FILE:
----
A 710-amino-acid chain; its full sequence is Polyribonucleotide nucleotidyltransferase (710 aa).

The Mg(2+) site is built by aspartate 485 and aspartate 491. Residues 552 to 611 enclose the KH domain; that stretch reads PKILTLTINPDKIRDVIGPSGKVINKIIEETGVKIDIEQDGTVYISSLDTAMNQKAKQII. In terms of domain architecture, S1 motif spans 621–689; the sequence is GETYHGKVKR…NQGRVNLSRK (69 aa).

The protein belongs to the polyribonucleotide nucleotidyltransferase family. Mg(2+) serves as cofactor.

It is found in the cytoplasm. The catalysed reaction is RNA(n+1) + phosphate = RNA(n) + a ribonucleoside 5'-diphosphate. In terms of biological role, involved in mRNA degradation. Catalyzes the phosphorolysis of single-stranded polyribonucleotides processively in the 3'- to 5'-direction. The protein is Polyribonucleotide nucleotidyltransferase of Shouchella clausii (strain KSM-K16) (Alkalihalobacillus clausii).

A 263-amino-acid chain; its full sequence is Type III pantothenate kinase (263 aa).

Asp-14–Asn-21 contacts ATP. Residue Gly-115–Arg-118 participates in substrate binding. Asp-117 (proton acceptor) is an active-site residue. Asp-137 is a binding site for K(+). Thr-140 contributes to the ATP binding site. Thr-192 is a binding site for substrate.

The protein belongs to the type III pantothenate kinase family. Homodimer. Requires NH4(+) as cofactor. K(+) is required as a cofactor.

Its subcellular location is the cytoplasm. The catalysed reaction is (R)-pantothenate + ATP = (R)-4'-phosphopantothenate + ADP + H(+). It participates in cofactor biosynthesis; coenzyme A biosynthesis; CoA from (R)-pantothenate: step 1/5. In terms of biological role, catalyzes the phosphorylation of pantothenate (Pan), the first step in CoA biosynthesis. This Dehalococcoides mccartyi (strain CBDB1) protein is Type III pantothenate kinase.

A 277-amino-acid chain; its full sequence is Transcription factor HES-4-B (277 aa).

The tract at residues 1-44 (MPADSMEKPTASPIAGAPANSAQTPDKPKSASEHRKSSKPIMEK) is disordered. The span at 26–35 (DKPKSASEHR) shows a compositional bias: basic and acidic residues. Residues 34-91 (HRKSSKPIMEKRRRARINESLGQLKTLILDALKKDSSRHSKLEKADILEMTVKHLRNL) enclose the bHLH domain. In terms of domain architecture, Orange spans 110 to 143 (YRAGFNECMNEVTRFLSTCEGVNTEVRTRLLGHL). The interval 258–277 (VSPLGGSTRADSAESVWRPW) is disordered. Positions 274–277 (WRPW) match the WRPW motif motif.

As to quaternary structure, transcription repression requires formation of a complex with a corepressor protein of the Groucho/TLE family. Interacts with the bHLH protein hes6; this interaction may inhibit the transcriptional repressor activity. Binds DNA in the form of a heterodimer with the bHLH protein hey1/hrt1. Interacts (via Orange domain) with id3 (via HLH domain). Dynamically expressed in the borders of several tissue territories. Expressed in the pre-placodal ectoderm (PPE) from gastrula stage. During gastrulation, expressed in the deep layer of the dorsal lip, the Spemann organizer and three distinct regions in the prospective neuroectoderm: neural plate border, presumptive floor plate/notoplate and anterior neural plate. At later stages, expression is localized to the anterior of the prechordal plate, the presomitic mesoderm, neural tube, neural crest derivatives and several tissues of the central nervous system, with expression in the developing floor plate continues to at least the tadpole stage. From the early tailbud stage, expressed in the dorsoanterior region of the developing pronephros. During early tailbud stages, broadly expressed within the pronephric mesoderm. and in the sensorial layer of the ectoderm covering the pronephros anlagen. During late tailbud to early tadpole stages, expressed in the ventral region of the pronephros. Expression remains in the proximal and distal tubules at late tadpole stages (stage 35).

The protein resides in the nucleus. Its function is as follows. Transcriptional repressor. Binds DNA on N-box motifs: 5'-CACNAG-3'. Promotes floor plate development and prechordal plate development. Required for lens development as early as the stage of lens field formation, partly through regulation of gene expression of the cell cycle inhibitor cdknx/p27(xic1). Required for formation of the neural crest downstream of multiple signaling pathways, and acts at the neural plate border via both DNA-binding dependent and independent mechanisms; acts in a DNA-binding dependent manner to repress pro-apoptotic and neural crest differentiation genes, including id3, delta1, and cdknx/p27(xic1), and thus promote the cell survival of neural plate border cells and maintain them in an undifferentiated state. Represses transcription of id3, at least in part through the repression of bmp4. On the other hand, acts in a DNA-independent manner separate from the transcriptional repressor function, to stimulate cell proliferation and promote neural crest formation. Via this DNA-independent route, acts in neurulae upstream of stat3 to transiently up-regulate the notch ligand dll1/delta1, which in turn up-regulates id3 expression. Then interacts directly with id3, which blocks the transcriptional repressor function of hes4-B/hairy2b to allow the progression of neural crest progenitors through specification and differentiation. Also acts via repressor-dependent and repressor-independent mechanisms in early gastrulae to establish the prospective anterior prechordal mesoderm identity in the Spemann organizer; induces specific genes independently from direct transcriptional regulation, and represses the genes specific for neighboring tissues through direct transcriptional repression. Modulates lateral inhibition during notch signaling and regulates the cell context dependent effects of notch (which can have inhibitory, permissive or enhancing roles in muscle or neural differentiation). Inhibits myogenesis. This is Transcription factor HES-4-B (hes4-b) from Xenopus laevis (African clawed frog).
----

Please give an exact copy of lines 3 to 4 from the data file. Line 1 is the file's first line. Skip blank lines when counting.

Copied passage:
The protein belongs to the polyribonucleotide nucleotidyltransferase family. Mg(2+) serves as cofactor.

It is found in the cytoplasm. The catalysed reaction is RNA(n+1) + phosphate = RNA(n) + a ribonucleoside 5'-diphosphate. In terms of biological role, involved in mRNA degradation. Catalyzes the phosphorolysis of single-stranded polyribonucleotides processively in the 3'- to 5'-direction. The protein is Polyribonucleotide nucleotidyltransferase of Shouchella clausii (strain KSM-K16) (Alkalihalobacillus clausii).